School boards operating state-compelled dual systems are clearly charged with the affirmative duty to take whatever steps might be necessary to convert to a unitary system in which racial discrimination is eliminated root and branch.
The parents maintained that the board had not taken appropriate steps to desegregate the school because no white child had chosen to go the traditionally all black school and only 15 percent of the black children attended the traditionally all white school. The parents asserted that better options were available that would affirmatively cause integration. The court reversed the decision and held that the board's freedom-of-choice plan could not be accepted as a sufficient step to effectuate a transition to a unitary system. Furthermore, the court ordered the board to adopt steps to convert promptly to a system without a segregated school.
Does the respondent School Board's adoption of a "freedom-of-choice" plan, which allows a pupil to choose his own public school, constitutes adequate compliance with the Board's responsibility "to achieve a system of determining admission to the public schools on a nonracial basis”?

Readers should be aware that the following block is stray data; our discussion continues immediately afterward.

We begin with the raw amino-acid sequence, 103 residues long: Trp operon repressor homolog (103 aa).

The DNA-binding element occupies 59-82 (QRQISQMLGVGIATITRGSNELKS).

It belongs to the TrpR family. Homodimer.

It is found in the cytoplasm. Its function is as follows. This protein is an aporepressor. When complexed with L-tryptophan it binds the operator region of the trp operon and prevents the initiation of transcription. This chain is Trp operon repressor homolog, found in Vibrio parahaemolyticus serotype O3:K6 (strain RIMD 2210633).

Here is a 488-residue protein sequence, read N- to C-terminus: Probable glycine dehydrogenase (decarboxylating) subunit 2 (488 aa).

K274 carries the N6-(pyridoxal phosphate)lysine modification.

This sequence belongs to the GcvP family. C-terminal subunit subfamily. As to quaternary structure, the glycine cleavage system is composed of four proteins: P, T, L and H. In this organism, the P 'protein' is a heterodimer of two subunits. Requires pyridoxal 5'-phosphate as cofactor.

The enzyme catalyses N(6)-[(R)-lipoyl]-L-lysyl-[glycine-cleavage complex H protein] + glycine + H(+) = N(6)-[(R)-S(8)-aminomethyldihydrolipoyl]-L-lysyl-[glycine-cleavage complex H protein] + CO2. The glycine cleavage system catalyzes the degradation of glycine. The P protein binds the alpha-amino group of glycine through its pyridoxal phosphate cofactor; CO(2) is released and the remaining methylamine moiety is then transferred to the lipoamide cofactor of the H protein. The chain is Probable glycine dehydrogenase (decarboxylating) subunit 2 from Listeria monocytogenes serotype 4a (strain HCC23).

In determining whether respondent School Board met that command by adopting its "freedom-of-choice" plan, it is relevant that this first step did not come until some 11 years after Brown I was decided and 10 years after Brown II directed the making of a "prompt and reasonable start." This deliberate perpetuation of the unconstitutional dual system can only have compounded the harm of such a system. Such delays are no longer tolerable, for "the governing constitutional principles no longer bear the imprint of newly enunciated doctrine.". Moreover, a plan that at this late date fails to provide meaningful assurance of prompt and effective disestablishment of a dual system is also intolerable. "The time for mere 'deliberate speed' has run out," Griffin v. County School Board, 377 U.S. 218, 234; "the context in which we must interpret and apply this language [of Brown II] to plans for desegregation has been significantly altered.". The burden on a school board today is to come forward with a plan that promises realistically to work, and promises realistically to work now.
The "freedom-of-choice" plan could not be accepted as a sufficient step to effectuate the transition to a unitary system, where, in the period of operation of the plan, not a single white child had chosen to attend the Negro school, and, although a number of Negro children had enrolled in the white school, 85 percent of the Negro children in the system still attended the Negro school.